How to Put More Healing Power in Wayfinding
“I know exactly where I’m going.”
– said no one in healthcare ever.
Let’s face it. Healthcare environments are often large, complex buildings with multiple floors, wings, and departments that are easy to get lost in. And while there are lots of benefits to having so many services in one place, no one likes getting lost. Add that to the stress many patients are already feeling, and it creates even more anxiety.
According to an article on fiercehealthcare.com, “Problems with hospital navigation can lead to lower patient experience scores, more staff time spent directing visitors, and, ultimately, decreases revenue.”
That’s why so many healthcare facilities are looking for new ways to implement effective wayfinding.
What if a certain type of wayfinding could provide even more benefits to patients and the entire care team? Benefits like:
- Reducing anxiety and stress levels
- Lowering blood pressure
- Lowering the need for pain medications
- Serving as uplifting, positive distractions
- Increasing patients’ trust and confidence in their caregivers
- and even decreasing the length of hospital stays?
Not bad, right? Getting results like these can be easier than you think and part of an effective wayfinding strategy by incorporating nature photographs into the design.
Research supports that incorporating nature photographs into healthcare environments is a powerful way of providing comfort and healing to patients from the moment they walk through the door. And this was the thinking behind Allina Health’s recent refresh of United Hospital in St Paul, MN.
Allina designer, Monica Albertson, created a wayfinding strategy combining bold colors and nature photographs to distinguish different areas of the hospital. This simplified navigation while incorporating biophilic design to improve outcomes.
And while other areas of the hospital are still being redesigned, we’re going to look at how paint colors and nature photographs transformed floors 2, 3, and 4 into soothing environments that minimize confusion while decreasing stress and improving moods.
Level 2: Blue
The 2nd floor of Allina’s United Hospital is centered around the color blue.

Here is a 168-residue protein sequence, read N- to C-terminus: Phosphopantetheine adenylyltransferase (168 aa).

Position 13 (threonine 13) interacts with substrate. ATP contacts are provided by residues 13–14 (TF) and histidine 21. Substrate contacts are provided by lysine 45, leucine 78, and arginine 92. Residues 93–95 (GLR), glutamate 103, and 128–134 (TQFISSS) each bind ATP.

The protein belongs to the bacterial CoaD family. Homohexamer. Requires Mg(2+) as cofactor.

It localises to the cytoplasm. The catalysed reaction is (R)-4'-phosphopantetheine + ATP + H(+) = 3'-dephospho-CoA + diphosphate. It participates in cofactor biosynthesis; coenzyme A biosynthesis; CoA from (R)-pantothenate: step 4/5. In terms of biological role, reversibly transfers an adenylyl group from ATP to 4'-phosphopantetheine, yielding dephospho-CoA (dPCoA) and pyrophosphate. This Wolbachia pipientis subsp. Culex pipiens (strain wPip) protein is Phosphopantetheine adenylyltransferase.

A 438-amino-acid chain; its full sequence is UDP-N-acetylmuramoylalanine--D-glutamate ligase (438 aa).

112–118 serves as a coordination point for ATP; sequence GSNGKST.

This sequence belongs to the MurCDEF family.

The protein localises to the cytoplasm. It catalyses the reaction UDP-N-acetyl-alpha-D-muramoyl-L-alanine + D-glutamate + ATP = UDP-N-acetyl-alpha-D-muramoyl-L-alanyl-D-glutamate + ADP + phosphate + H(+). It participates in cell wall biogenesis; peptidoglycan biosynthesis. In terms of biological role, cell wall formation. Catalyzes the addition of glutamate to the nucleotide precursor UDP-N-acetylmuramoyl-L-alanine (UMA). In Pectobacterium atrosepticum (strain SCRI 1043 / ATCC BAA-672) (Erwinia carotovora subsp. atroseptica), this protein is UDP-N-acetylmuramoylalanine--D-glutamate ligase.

Blue is a calming color associated with water. Paper manufacturer G.F. Smith conducted a study finding dark blue is the color most associated with relaxation. As humans, our connection to water is essential for survival and provides us with a sense of calm and tranquility.
Calm, slow-moving water imagery makes healthcare patients feel more at ease and lowers heart rates.
Level 3: Green
The 3rd floor uses the color green to separate it from other levels of the hospital.
Green is a great choice for healthcare because of its deep connection to the natural world. Green creates balance and harmony and enhances feelings of freedom and space (colorconnections.com).
Landscape images have been shown to be some of the best types of photographs for healing.
Level 3: Pink
The 4th floor uses pink, an uplifting color, to provide hope and wayfinding to patients and staff.
Pink is known to signify good health and success (color-meanings.com), making it a perfect color to promote healing and wellness in this healthcare environment.
Thriving, healthy flowers are one of the primary subjects for healing with art according to a study by researchers Ulrich and Gilpin (Healing Arts: Nutrition for the Soul 2003), and it’s easy to see why.
Wayfinding is crucial in healthcare environments to help patients and visitors navigate complex buildings and easily find the care they need while minimizing stress and anxiety.
By making nature imagery part of the wayfinding design, you can offer patients and the entire care team an environment that’s easy to navigate AND yields the many healing benefits nature photographs provide.